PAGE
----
The first in an exclusive series of online-only building studies, LucasArt’s new Singapore headquarters is packed with Star Wars references from air-lock lifts to bronze Yoda sculptures - but these allusions trivialise an immensely elegant building
It’s called the Sandcrawler because LucasArts took a vote and unanimously chose the name. Sandcrawlers were those giant caterpillar-tracked steampunk fortresses of the Jawa people that roamed the celluloid dunes of Tatooine in the aforementioned movie. Upstairs in the real building, the architects had installed a 100-seat viewing cinema in the double-height space of an upper floor which some now feel looks like Darth Vader’s helmet. They had turned lift lobbies into white and metallic spaces which reference spaceship air locks and one of US sculptor Lawrence Noble’s metre-high bronze sculptures of Yoda had been installed half hidden in the lush landscape nestling in the folds of the building’s two wings.
But these cinematic references trivialise an immensely elegant and sophisticated building. Architect Andrew Bromberg of Aedas professes himself comfortable with the adopted appellation: ‘A wonderful acclamation that the building may touch on the spirit of Lucas,’ he said in an interview. But he stresses that it was coincidental. Still, according to some, it was undeniably one of those slightly scary coincidences between the architectural imagination and, half a world away, the client’s movie imagination.
The nine-storey-high silhouette and frontal form may have a neighbourly visual connection with the vast, rusty movie props of the franchise. But that is as far as it goes. The building is the result of extensive examination of the site, the regulatory restrictions about height, envelope and form. And the building is partly clad, not in rust, but in a sleek chromium-tinged glass wrapping.
Its tapering, 22,500 square-metre U-shaped plan enables light to penetrate from both sides of the relatively narrow floors – and shelters the lush, 6,500 square-metre landscape which is planted on the sloping roof of several floors of underground parking and studios. In the tropics, lushness of landscape is the norm and the planting has been selected from Muar and Perak in Indonesia. It has been planned as a series of open and secret footpaths and running water and pools, which serve both as a pleasurable contrast with the chrome-ness of the building’s exterior and shade for noonday staff and public.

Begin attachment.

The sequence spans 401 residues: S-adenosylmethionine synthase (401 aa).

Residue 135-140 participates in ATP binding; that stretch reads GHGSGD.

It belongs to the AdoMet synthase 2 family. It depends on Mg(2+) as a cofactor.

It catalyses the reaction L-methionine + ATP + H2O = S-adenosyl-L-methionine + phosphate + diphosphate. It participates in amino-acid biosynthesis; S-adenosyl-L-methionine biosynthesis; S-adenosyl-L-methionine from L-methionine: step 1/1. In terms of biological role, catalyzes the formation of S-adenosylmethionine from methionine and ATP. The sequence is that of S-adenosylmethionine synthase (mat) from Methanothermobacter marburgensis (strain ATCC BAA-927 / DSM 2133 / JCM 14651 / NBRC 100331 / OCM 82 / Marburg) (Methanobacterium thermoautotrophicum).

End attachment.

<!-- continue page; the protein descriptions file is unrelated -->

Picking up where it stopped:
The exterior skin comprises glass units made up of two 6mm thick HS low-iron glass panels with a 1.52mm polyvinyl butyral interlayer, a second metallic-frit dot layer underneath a chrome frit, 12mm air space and an 8mm thick toughened insulated glass unit facing inside. This great shimmering skin is bent around the nose and sides, cut away at the lower edges and left flying in the wind at each ragged end of the tapering U-shaped plan – which incidentally has an average net to gross area efficiency of over 80 per cent. Glazing for the courtyard and the pair of stepping wing-end elevations is in a clear low-iron glass.
A wonderful 30-metre rough-hewn bench made from Suar timber from nearby Indonesia stretches round the interior of the curved space of the entrance lobby with seemingly random wooden butterflies firming up the connections between adjacent pieces of timber where a join was needed during installation. It is a startling contrast with the metallic Sci-Fi quality of the reception desk and its backing lift lobby.
The upper floor is a loft space, new but more than a little reminiscent of post-industrial warehouse spaces. It has a very high sloping roof, random pipework, the underside of a mysterious stairway whose beginning and end are invisible – exactly the kind of space fledgling design and architecture groups gravitate towards because rentals are low. Amusingly, the development company saw its potential and instead of installing its natural inhabitants, the Lucas animators, allocated them floors nearer the ground and has held out for similar tenants prepared to pay a premium for a fantastic space.
At the rear, the building loses all semblance of a Lucas inspiration. The sleek, metallic glass is cut off diagonally, a loose shield to the reverse steppings of the two limbs of the building. They overshoot each other and their planting cascades over the edge of their planters to hang just beyond the floors below. Eventually this planting will segue into the thick planting of the courtyard below.
In a less exaggerated fashion the floor-by-floor stepping is a feature of the clear low-iron glass elevations overlooking the north-facing garden. Singapore is a part of the world where the sun is overhead for much of the time and the protection of elevations requires little depth of shading devices, here in the form of the succeeding upper floors whose raking columns add a hint of more daring structure inside. In addition, around half the area of the courtyard is covered by a roof canopy and long louvres shading the roof and its terrace. So that the solar strategy is to provide a number of shading devices, some integral with the building, some overhead louvres and on the external elevations chrome fritted glass.
The Sandcrawler fits into the general masterplan of this part of Singapore with its ground-level planting providing a link for the landscape strategy sprawling across the grid of local streets. Photographs which are taken to suggest that the building is freestanding will soon be misleading because new and unimaginative buildings already crowd the Sandcrawler. One effect this will have will be to block the silhouette from view and probably turn the dramatic nose into merely a corner and shift attention to the open arms of the building enclosing the rich landscape.
Architect: Andrew Bromberg of Aedas